The truth is that many such small things foment a fear of the foreign. This is a sign of the more worrying tendency for churches to isolate themselves—from disagreement, from controversy, and often from both traditional and contemporary context. The end result is that Christian communities can become disconnected from the cultures they exist within. We should be salt and light in the world, existing in tension with the culture of the day. Instead, we have become in some respects a navel-gazing in-group, obsessed with an idealized version of the past.

There are two ways of getting home; and one of them is to stay there, said G.K. Chesterton. I add that the home you keep is quite different from the one you find. One would never be able to point a stranger back to a home they had never left. Chesterton continues: the other way is to walk around the whole world till we come back to the same place. I am suggesting that this is the necessary walk of faith for the young Christian today. The world is coming to us faster that we can go out to it. We can no longer afford to stay at home, especially if we have already gone off to college!

The walk (or way) may be narrow, but it sure is not straightforward or the same for every person. Here are some universal encouragements.

(1) Practice your faith like you practice an instrument or a sport, even if you don’t entirely understand it. In fact, practice it precisely because you don’t entirely understand it. Faith is less a feeling and more a discipline. You can be open about your uncertainties. Faith is also not a set of propositions, but a lived reality, and you should feel freedom to question the propositions that are merely the descriptors and not the foundation of faith. You may question Newton’s equations, but not the falling apple that strikes you on the head.

(2) Understand your context, even if your faith is in the transcendent. We are (helplessly, as much as I hate to say it), social and temporal beings. Thus, our faith is socialized and cultured according to the times. But this faith is supposed to be in an unchanging, transcendent God—is this a paradox? Perhaps, but I prefer the word mystery. “We have this treasure in jars of clay”(2 Cor. 4-7). Our God, our Lord Jesus Christ, the Transcendent himself, deigned to become contextualized, temporal, physical—incarnate. In this,he shows us that the transcendent shines not apart from but through the contextual. Understanding our own context, the traditions that have shaped us, and how we are markedly different from others who have arrived at this same place allow us to discern this truth faithfully.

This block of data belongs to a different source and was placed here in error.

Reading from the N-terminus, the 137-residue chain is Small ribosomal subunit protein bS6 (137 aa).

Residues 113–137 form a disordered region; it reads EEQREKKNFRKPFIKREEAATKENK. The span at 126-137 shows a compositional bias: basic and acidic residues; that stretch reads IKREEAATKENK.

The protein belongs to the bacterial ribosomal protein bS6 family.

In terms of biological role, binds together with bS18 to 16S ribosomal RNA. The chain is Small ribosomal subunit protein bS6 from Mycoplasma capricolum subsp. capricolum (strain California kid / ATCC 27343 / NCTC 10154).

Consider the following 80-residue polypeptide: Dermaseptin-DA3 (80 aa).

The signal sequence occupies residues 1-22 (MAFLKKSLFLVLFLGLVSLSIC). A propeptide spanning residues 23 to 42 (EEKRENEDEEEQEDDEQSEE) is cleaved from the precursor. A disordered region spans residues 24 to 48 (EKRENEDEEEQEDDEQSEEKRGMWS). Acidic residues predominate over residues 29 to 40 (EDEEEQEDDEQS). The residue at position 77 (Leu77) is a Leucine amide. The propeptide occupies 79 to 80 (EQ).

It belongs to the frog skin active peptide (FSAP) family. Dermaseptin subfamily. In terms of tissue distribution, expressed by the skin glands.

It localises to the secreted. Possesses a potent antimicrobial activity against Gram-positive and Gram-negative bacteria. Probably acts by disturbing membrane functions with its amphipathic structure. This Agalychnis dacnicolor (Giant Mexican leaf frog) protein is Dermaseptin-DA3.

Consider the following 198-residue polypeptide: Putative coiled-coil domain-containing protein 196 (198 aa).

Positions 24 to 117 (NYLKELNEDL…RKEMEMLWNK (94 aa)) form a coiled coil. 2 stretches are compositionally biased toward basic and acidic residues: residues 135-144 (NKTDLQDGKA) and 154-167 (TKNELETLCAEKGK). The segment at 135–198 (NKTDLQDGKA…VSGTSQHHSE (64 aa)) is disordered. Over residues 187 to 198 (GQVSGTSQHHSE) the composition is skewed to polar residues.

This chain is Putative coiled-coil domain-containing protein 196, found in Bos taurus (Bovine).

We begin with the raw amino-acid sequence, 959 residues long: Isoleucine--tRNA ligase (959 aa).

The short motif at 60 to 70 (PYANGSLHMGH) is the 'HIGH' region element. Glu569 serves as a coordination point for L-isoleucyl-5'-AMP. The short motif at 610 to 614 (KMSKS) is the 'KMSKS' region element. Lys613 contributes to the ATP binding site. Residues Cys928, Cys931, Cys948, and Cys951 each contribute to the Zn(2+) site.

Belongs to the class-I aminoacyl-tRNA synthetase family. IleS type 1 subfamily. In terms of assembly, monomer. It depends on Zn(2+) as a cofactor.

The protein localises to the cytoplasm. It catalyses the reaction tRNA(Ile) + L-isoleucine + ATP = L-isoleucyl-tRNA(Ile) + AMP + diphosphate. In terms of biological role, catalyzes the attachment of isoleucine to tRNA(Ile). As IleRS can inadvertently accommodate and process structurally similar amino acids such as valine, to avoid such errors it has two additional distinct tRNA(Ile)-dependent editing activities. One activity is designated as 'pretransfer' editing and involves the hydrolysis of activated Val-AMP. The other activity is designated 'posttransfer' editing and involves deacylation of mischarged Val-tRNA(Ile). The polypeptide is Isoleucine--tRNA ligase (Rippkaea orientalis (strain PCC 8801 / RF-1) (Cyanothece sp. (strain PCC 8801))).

(3) We ought not shy away from deconstruction. We can do it better. In order to be faithful, Christians have always deconstructed the world around them, seeing past the glitter and the gold through to what lies beneath. What is the world pursuing, what are you most tempted to pursue? Fame? Money? Acclaim? A successful deconstruction is one that allows you to see better, to see what truly matters. C.S. Lewis said that if you see through everything, then everything is transparent. To ‘see through’ all things is the same as not to see. Strive to see what is of ultimate worth and value.

(4) Find a community of faith that practices consistently. Two is better than one, and a cord of three strands is not easily broken, says the Ecclesiaster. This is because the practice of our faith is a communal practice, like a team sport. Of course, the practice of faith as a community is infinitely more complex, difficult, and fraught with risk than any sport, but also infinitely more worthwhile, magical, and life-giving than any individual practice of faith can hope to be.

(5) Engage vigorously with difference. There is no lack of lines to be drawn in our world, and there are many voices insisting that you may not empathize or understand across the boundaries of your specific religion, race, ethnicity, gender, class, what have you. Discourse is embattled. So be all the more brave and courageous in the face of censure, since you are seeking to love and understand. In doing so, your faith will be challenged to be valid in the diversity of experiences you will encounter. This is surely a good thing.

The summer crickets are loud in the bush now. I must go do the dishes and take the laundry out and decide on classes—most of which are not Math or Engineering. I must remember to pray before I go to bed, and next week I will go to church and bible study. For now, the incessant chirping reminds me that I have come to find home.

 

Surrender

This is part of a syndicated series for Lent 2019 with Harvard’s Christian Journal Ichthus. Visit Ichthus at http://www.harvardichthus.org

By Isabella Zou, Timothy Dwight ’21.

how to believe that He knows best:
– field grass, clothed
– birds, full-bellied
– lilies, well-rested
– upturned heads, softly alight, singing
it is my will that you remove my cup,
my hope that it is your will too—
let knees grind floor in mute unknowing
melting into raw soul flesh pain,
let bloodflow burst through glands and pores
pressure throbbing brain and mind,
let throat cords clang and shrill through ears
gulped by careless atmosphere
let the gut tremble take  it away
take it away
takeitaway
let it hope—